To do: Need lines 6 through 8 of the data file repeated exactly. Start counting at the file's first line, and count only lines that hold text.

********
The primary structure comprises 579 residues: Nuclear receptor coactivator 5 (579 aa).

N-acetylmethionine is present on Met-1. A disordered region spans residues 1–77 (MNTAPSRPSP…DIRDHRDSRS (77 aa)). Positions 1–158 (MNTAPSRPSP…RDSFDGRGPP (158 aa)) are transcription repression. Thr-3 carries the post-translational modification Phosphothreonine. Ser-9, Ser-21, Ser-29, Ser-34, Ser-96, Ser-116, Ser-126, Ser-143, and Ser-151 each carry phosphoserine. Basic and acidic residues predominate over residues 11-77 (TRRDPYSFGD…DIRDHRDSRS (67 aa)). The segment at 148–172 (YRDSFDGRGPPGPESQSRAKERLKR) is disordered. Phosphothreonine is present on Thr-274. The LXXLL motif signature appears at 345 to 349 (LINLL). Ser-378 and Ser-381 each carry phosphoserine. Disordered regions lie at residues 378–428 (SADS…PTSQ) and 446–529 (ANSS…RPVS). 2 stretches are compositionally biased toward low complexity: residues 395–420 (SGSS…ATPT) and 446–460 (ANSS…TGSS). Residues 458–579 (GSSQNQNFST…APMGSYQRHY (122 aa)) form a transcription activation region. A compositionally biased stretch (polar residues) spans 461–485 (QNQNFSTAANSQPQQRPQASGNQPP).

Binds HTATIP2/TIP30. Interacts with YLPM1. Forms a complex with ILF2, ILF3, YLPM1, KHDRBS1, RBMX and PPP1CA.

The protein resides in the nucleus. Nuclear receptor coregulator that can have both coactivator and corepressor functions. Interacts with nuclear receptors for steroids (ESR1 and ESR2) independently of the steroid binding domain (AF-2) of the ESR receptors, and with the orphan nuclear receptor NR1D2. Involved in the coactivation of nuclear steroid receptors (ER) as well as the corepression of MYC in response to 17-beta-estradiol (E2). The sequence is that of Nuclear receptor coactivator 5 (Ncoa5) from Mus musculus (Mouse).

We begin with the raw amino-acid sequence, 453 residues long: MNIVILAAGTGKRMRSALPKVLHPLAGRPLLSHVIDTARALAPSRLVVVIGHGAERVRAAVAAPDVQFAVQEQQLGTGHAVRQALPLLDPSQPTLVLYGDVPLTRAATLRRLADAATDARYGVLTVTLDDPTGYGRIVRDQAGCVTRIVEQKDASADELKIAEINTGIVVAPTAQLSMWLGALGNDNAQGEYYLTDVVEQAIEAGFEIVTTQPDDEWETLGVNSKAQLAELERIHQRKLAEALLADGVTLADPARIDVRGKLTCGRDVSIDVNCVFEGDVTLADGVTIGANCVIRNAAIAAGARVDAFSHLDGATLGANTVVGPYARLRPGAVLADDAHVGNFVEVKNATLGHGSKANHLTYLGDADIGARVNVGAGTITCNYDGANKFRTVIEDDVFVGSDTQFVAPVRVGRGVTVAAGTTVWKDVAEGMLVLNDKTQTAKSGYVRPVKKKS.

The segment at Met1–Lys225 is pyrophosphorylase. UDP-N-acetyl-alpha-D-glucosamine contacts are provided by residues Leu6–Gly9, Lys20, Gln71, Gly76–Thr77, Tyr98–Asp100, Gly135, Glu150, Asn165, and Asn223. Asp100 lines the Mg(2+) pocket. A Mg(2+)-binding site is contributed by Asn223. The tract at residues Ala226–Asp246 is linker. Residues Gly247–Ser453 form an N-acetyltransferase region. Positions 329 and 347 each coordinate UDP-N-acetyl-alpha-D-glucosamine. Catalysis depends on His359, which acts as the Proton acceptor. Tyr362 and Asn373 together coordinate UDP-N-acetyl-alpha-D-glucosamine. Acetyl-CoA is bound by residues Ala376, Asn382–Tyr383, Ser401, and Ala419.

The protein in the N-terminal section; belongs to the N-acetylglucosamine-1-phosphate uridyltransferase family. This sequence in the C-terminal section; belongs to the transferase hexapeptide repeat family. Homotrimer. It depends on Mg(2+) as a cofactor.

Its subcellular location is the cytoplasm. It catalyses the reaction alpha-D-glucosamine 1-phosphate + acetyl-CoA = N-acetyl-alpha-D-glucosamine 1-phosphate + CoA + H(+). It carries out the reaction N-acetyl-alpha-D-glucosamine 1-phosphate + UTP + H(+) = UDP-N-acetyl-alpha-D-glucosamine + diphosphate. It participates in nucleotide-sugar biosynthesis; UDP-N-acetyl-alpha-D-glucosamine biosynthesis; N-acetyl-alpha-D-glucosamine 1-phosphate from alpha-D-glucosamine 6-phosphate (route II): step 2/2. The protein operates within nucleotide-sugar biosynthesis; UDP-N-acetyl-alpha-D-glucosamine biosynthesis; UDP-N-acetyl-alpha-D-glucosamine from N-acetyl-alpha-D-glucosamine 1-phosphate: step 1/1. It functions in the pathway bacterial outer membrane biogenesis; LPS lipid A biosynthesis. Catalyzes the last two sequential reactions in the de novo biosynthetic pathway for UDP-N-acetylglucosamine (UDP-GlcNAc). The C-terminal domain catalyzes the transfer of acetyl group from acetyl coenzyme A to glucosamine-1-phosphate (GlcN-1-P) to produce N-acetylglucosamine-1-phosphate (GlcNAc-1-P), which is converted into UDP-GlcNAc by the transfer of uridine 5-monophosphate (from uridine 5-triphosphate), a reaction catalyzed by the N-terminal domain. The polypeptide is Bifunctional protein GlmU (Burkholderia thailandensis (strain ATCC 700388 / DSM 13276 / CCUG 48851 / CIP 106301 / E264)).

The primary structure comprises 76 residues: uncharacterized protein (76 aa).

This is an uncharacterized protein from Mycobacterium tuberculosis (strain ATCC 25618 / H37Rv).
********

The segment at Met1–Lys225 is pyrophosphorylase. UDP-N-acetyl-alpha-D-glucosamine contacts are provided by residues Leu6–Gly9, Lys20, Gln71, Gly76–Thr77, Tyr98–Asp100, Gly135, Glu150, Asn165, and Asn223. Asp100 lines the Mg(2+) pocket. A Mg(2+)-binding site is contributed by Asn223. The tract at residues Ala226–Asp246 is linker. Residues Gly247–Ser453 form an N-acetyltransferase region. Positions 329 and 347 each coordinate UDP-N-acetyl-alpha-D-glucosamine. Catalysis depends on His359, which acts as the Proton acceptor. Tyr362 and Asn373 together coordinate UDP-N-acetyl-alpha-D-glucosamine. Acetyl-CoA is bound by residues Ala376, Asn382–Tyr383, Ser401, and Ala419.

The protein in the N-terminal section; belongs to the N-acetylglucosamine-1-phosphate uridyltransferase family. This sequence in the C-terminal section; belongs to the transferase hexapeptide repeat family. Homotrimer. It depends on Mg(2+) as a cofactor.

Its subcellular location is the cytoplasm. It catalyses the reaction alpha-D-glucosamine 1-phosphate + acetyl-CoA = N-acetyl-alpha-D-glucosamine 1-phosphate + CoA + H(+). It carries out the reaction N-acetyl-alpha-D-glucosamine 1-phosphate + UTP + H(+) = UDP-N-acetyl-alpha-D-glucosamine + diphosphate. It participates in nucleotide-sugar biosynthesis; UDP-N-acetyl-alpha-D-glucosamine biosynthesis; N-acetyl-alpha-D-glucosamine 1-phosphate from alpha-D-glucosamine 6-phosphate (route II): step 2/2. The protein operates within nucleotide-sugar biosynthesis; UDP-N-acetyl-alpha-D-glucosamine biosynthesis; UDP-N-acetyl-alpha-D-glucosamine from N-acetyl-alpha-D-glucosamine 1-phosphate: step 1/1. It functions in the pathway bacterial outer membrane biogenesis; LPS lipid A biosynthesis. Catalyzes the last two sequential reactions in the de novo biosynthetic pathway for UDP-N-acetylglucosamine (UDP-GlcNAc). The C-terminal domain catalyzes the transfer of acetyl group from acetyl coenzyme A to glucosamine-1-phosphate (GlcN-1-P) to produce N-acetylglucosamine-1-phosphate (GlcNAc-1-P), which is converted into UDP-GlcNAc by the transfer of uridine 5-monophosphate (from uridine 5-triphosphate), a reaction catalyzed by the N-terminal domain. The polypeptide is Bifunctional protein GlmU (Burkholderia thailandensis (strain ATCC 700388 / DSM 13276 / CCUG 48851 / CIP 106301 / E264)).